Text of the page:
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Sunday, September 28, 2008

MRC countries debate hydropower management

More than 200 representatives from member countries of Mekong basin, domestic and international organisations along with the private sector are discussing how to sustain the development of hydropower dams in the Mekong region.

The discussion in Vientiane is hosted by the Mekong River Commission (MRC) Secretariat for regional multi-stakeholder consultation on its hydropower programme. The meeting is taking place from September 25 to 27.

“Hydroelectricity has long been recognised as one of the cleanest, most sustainable and, in the long run, least expensive methods of generating power,” said MRC Joint Committee member for the Lao PDR, Mr Chanthavong Saignasith.

He acknowledged there could be negative impacts associated with hydropower and said it was important the Lower Mekong countries were able to study the benefits and costs associated with dam construction before making decisions.

The MRC provided decision-makers in the four Lower Mekong countries with a sound knowledge platform, enabling them to assess the gains and impacts of each hydropower proposal in a basin-wide context, he said.

This included scientific input from many different fields and sources across the Mekong region and beyond, from village-level fisheries research to international navigation experience. The MRC sources and provides such data, and also assesses plans for various power-generating scenarios through integrated modelling tools.

“The MRC hydropower programme is being designed to assist this decision-making process, and to help set up mechanisms that can make sure countries' concerns are addressed as approved projects are implemented,” said Chief Executive Officer of the MRC Secretariat Jeremy Bird.

He said the creation of a framework for regional and cross-sector cooperation on hydropower gives great impetus to sustainable development in the Lower Mekong Basin .

“The MRC believes that developing cooperation and dialogue between countries, at multiple levels of society, can help ensure the growth of the hydropower industry is managed in a way that conserves environmental resources and the livelihoods of the people that depend on them,” he said.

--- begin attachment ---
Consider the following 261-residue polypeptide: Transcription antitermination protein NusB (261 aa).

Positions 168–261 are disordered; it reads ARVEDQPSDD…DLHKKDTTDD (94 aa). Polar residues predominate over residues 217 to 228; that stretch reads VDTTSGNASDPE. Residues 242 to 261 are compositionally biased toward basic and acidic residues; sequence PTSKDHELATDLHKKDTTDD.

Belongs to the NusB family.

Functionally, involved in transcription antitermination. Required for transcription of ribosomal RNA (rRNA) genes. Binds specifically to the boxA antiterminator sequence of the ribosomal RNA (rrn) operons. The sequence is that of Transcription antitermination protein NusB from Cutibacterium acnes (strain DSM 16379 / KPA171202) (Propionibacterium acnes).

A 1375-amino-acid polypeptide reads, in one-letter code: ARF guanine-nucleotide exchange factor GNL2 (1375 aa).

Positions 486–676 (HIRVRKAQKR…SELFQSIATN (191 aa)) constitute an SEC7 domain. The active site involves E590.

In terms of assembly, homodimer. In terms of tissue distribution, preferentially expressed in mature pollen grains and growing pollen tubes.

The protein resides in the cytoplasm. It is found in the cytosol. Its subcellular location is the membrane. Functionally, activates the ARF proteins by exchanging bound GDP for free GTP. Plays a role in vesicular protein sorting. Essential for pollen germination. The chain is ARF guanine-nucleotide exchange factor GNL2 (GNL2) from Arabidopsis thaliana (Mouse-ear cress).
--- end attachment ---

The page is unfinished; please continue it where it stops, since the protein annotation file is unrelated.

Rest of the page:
Acting MRC Communi-cations Officer Aiden Glendinning stressed the importance of consultation in the decision-making process.

“It is very important to understand that if a country wants to build a dam on the Mekong , it needs to write a letter to the MRC which we can pass on to other members for discussion and agreement,” he said.

Mr Glendinning said at a press conference yesterday the MRC's role was to arrange meetings for the four members of the lower Mekong countries - Cambodia , Lao PDR, Thailand and Vietnam - to discuss the development of hydropower dams. China and Myanmar are dialogue partners of the MRC.

He said regarding the contribution to flow, 16 percent of water came from China , two percent from Myanmar , 18 percent from Cambodia , 35 percent from Laos , 18 percent from Thailand and 11 percent from Vietnam . The volume of water in the Mekong is about 475 cubic kilometres a year, which equals 6,500 cubic metres per person per year.

“Dams will block fish migration and create an unnatural situation for fish, but dams can also provide protection from flooding, store water during the rainy season for use in dry season agricultural activities, and produce electricity,” Mr Glendinning said.

“Meanwhile, you have to share the benefits. That means not only benefits for people near the reservoir, but you have to plan for the sustainability of hydropower and consider ways to help people who live downstream to benefit as well.”

Presentations were made by participants from all stakeholder sectors, including national electricity enterprises from the MRC member states, environmental advocacy groups, developers, and national Mekong committees.

Hydropower industry experts from China and outside Asia also attended the consultative meeting. Various different perspectives emerged, and these will help inform the MRC hydropower programme and encourage wider consultation, thus contributing to development outcomes.

By Vientiane Times
(Latest Update September 26, 2008)